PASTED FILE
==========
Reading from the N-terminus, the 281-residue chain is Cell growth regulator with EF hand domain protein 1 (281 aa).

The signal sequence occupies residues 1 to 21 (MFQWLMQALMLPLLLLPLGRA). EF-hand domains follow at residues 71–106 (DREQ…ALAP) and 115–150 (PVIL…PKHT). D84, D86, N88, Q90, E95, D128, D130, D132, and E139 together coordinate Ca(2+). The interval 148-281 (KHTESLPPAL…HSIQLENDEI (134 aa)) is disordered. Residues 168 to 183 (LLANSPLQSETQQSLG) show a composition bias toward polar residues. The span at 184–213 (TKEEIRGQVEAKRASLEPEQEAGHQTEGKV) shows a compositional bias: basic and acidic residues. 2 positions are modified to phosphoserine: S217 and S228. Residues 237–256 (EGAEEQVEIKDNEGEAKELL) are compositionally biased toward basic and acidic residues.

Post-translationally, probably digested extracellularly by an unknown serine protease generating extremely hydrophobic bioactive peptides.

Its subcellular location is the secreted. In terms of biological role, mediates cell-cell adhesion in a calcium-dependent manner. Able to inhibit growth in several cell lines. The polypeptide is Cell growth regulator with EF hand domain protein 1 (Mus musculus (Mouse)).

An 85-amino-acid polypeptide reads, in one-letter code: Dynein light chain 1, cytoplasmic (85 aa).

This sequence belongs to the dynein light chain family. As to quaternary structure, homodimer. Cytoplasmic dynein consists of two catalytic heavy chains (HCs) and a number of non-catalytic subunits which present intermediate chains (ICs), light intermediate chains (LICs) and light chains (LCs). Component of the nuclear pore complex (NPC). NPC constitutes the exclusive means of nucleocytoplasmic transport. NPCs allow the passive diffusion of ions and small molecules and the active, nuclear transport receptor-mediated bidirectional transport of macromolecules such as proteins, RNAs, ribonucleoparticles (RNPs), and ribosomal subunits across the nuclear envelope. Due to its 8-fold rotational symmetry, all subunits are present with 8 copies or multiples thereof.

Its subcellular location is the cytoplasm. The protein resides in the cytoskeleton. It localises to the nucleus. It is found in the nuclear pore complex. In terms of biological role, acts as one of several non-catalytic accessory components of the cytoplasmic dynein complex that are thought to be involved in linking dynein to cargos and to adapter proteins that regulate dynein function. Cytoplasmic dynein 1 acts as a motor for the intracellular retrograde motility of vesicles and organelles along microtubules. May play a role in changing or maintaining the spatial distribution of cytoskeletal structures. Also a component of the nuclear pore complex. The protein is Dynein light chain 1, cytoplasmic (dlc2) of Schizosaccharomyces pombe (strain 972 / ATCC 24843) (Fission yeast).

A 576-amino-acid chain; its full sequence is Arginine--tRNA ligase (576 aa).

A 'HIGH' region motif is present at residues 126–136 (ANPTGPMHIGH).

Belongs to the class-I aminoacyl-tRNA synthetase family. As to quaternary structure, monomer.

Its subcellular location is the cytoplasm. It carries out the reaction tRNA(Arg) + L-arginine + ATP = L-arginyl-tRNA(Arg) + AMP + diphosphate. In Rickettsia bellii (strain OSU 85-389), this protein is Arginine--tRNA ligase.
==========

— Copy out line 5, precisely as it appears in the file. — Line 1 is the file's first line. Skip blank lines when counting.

An 85-amino-acid polypeptide reads, in one-letter code: Dynein light chain 1, cytoplasmic (85 aa).